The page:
Resources > Mobility Funding Guide: Singapore
27 Mar 2024

Mobility Funding Guide: Singapore

The Mobility Funding Guide: Funding Opportunities for International Cultural Exchange in Asia, Guide to Singapore provides an overview of funding available for cultural project to and from Singapore. 

In this latest edition for Singapore, readers can find funding opportunities by country in most artistic and cultural disciplines. There are sources of funding that have a focus on Asia.

To make sure that the publication uses reliable sources, only regular opportunities accessible online are listed. This means that there are a number of resources that are not listed: funds for which information is only available offline, funds that are not based on open calls, and ad hoc or short-term funding. Additionally, this guide was last updated in 2016, so there might be some changes in the listed opportunities.

The guide is an attempt to gather all the resources in one document and is by no means complete. Rather, it is a starting point for research into funding for mobility in the context of Singapore. You can learn about how to read the mobility funding guides here

Since 2012, the Asia-Europe Foundation (ASEF) and On the Move (OTM) have jointly presented the Mobility Funding Guides for International Cultural Exchange for the 51 countries of the Asia-Europe Meeting (ASEM).  

Download the guide of Singapore here and the regional guide here.

If you're an artist or cultural professional from Singapore, explore this section for funding for the Singaporean sector: 

1. Community Development Councils (CDC) 

  • WeCare Arts Fund@CDC: Supports social service agencies and self-help groups wanting to engage their beneficiaries in artistic activities like workshops, performances, or exhibitions co-created with professional artists. The fund is designed to facilitate programmes that promote inclusivity in the arts and help individuals from disadvantaged and underserved communities build self-confidence. While arts and culture practitioners are not directly eligible, they may partner with a social service agency or self-help group to apply. 

2. National Arts Council Singapore 

  • Capability Development Grant: The Capability Development Grant encourages and supports the continuous professional development of the people that work in Singapore’s arts and culture sector. The grant is open to individuals and organisations and supports training activities or programmes that span a duration of no more than 12 consecutive months. The grant covers activities like: professional training and skills development, on-the-job training activities, mentorship and apprenticeships, and peer-to-peer learning opportunities.
  • Market and Audience Development Grant: The Market and Audience Development Grant supports activities to build audiences, patrons and supporters to complement artistic efforts at home and abroad. The grant is open to individuals, organisations, and collectives and supports market research, branding and marketing, development of resource materials, international touring and participation, and visit programmes. 

Note: There are various other grants offered by the National Arts Council Singapore, such as the Creation Grant, Presentation and Participation Grant, Production Grant and Research Grant that covers project related expenses.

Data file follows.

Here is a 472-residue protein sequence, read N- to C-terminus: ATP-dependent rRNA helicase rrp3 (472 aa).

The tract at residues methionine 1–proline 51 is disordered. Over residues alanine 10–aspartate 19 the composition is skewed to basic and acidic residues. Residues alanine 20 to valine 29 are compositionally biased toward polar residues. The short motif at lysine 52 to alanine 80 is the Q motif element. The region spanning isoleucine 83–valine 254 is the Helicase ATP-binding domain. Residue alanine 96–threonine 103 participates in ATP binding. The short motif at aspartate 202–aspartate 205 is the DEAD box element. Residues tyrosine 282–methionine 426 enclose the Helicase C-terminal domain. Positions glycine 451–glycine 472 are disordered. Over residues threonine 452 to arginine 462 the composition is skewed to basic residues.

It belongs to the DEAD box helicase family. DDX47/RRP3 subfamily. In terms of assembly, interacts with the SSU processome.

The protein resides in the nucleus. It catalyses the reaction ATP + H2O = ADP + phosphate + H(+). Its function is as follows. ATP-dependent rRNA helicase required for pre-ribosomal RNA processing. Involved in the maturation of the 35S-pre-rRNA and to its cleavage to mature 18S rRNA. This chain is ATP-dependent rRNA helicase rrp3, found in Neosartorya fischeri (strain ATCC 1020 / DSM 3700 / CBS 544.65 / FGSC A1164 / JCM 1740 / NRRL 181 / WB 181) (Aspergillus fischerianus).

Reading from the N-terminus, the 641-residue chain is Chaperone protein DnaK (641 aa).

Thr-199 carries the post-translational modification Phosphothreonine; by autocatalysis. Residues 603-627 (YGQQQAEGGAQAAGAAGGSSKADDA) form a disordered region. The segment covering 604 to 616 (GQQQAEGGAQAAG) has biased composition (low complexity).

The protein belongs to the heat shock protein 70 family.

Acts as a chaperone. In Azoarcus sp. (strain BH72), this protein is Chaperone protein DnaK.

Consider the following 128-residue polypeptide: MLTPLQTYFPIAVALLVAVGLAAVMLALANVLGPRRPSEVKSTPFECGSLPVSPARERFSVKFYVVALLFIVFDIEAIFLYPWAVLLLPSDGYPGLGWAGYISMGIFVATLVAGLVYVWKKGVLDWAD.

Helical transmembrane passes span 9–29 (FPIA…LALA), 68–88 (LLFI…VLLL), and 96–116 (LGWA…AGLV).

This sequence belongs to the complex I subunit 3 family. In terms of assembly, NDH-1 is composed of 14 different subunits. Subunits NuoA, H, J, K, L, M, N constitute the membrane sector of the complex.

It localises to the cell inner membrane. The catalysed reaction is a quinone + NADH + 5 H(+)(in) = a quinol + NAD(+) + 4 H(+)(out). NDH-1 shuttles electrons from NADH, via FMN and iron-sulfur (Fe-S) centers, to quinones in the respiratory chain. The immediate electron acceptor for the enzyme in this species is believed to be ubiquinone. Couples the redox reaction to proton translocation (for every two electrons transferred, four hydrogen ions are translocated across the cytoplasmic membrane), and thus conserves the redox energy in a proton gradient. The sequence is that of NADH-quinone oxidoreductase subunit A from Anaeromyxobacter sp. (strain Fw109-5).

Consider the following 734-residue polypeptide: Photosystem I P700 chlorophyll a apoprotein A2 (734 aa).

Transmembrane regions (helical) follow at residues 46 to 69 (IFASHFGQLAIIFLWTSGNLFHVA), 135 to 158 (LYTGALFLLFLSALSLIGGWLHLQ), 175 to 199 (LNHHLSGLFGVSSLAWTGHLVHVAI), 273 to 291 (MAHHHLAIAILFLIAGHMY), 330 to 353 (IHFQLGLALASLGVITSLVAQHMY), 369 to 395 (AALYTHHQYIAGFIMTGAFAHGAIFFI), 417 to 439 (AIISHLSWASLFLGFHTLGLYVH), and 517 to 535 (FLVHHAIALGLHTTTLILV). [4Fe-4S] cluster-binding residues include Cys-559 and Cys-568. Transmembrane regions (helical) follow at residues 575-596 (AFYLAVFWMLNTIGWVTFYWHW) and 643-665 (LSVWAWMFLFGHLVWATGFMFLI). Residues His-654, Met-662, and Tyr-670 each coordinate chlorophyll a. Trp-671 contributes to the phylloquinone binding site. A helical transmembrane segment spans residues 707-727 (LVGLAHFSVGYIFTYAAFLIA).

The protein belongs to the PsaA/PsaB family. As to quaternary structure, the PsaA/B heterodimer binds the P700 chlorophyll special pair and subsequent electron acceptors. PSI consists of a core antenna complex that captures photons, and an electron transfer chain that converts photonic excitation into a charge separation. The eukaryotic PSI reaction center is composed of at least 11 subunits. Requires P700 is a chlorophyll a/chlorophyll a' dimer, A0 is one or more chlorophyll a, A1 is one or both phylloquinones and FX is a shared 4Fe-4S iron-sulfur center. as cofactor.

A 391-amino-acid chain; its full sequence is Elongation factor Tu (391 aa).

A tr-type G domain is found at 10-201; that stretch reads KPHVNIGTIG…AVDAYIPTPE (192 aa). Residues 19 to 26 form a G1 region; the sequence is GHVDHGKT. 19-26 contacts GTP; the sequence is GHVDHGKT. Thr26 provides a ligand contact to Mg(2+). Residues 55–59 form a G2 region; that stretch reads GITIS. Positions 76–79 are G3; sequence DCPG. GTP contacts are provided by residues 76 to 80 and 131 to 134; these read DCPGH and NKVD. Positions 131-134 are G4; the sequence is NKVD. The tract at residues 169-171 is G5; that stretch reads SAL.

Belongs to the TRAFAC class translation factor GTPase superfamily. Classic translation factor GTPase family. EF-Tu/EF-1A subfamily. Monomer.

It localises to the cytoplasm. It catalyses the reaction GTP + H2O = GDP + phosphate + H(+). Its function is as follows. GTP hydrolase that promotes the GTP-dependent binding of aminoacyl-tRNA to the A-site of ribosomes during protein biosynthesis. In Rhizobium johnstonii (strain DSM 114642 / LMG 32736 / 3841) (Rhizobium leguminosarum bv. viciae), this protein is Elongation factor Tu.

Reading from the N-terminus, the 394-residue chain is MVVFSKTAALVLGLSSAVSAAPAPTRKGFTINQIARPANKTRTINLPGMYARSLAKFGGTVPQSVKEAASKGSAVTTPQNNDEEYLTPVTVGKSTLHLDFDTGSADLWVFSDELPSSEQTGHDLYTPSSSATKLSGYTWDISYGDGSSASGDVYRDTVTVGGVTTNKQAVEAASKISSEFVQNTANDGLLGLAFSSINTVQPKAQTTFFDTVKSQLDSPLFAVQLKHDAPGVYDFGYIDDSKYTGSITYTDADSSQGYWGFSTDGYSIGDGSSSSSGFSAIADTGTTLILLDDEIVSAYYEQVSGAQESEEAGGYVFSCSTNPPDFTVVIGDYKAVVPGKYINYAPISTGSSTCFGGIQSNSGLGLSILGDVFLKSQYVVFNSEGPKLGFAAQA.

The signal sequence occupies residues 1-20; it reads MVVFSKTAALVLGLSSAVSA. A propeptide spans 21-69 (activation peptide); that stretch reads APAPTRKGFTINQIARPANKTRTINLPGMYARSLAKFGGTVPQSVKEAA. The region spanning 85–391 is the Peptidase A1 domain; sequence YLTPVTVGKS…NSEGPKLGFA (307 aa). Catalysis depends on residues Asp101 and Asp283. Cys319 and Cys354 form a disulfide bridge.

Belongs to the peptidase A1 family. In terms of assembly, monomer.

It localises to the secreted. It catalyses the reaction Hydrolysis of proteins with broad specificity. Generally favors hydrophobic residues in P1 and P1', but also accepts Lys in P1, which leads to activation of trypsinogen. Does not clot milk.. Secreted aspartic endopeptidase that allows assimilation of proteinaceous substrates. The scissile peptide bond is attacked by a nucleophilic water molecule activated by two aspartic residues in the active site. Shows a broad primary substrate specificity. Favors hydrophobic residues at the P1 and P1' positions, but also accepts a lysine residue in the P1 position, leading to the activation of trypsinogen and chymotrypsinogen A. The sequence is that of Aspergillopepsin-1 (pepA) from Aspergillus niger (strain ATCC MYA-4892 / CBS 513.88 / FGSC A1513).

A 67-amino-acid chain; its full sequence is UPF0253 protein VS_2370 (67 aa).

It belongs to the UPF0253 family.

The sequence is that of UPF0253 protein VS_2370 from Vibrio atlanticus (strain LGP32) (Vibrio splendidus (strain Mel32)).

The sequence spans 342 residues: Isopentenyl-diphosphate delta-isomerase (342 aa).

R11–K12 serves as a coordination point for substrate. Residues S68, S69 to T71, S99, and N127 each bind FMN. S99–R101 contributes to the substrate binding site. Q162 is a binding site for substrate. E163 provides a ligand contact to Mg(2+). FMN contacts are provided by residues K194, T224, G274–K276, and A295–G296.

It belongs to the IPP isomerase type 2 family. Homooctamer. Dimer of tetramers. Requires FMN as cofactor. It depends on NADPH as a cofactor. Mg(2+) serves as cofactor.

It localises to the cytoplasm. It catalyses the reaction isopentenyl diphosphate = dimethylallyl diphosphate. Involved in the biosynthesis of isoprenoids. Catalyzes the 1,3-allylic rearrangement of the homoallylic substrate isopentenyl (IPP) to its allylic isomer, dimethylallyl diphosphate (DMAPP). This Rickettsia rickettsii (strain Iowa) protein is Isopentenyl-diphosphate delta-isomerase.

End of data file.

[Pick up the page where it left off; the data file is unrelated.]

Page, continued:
3. National Heritage Board Singapore 

  • Minor and Major Project Grants: Supports a wide range of community heritage projects, which include programmes, events, and exhibitions that could incorporate arts and culture.
  • Heritage Research Grant: Aims to encourage institutes of higher learning, think tanks, heritage NGOs, academics, and researchers to embark on heritage-related research for the documentation and preservation of Singapore’s heritage and its connectivity to the region. Applicants should have a strong track record in academic research and demonstrate a keen interest in Singapore’s heritage. 

4. Tote Board

  • Tote Board Arts Fund: Provides support to Singaporean artists and arts groups in bringing the arts to communities and creating shared experiences for people to connect with one another. The fund supports projects that allow audiences to connect with people from a different social group, and/or increases audience awareness of local arts groups and art form practices, sense of national identity, and appreciation for harmony. 

While the guide focuses on funded types of support relating to mobility and cross border travels, here are additional funding schemes available that support other project related expenses:

1. Australia-ASEAN Council

  • Australia-ASEAN Council (AAC) grants: Provides seed funding for innovative projects that support knowledge development. Multi-country applications with strong community outreach and lasting partnerships are encouraged to better develop relations between countries. While only Australian cultural professionals and organisations are eligible to apply, applicants must show evidence that they will be working with a Southeast Asian partner.

2. International Documentary Film Festival Amsterdam (IDFA)

  • IDFA Bertha Fund: This fund lends assistance to film documentary professionals from Brunei Darussalam, Cambodia, Indonesia, Lao PDR, Malaysia, Myanmar, Philippines, Singapore, Thailand, Viet Nam to produce their creative documentaries and garner international exposure. The fund supports documentaries that use strong visual treatments, focusing on both unknown and seasoned filmmakers, supporting their breakthrough from marginalised positions.

3.  International Film Festival Rotterdam 

  • Hubert Bals Fund: The Hubert Bals Fund is designed to help remarkable or urgent feature films by innovative and talented filmmakers from Africa, Asia, Latin America, the Middle East, and parts of Eastern Europe on their road to completion.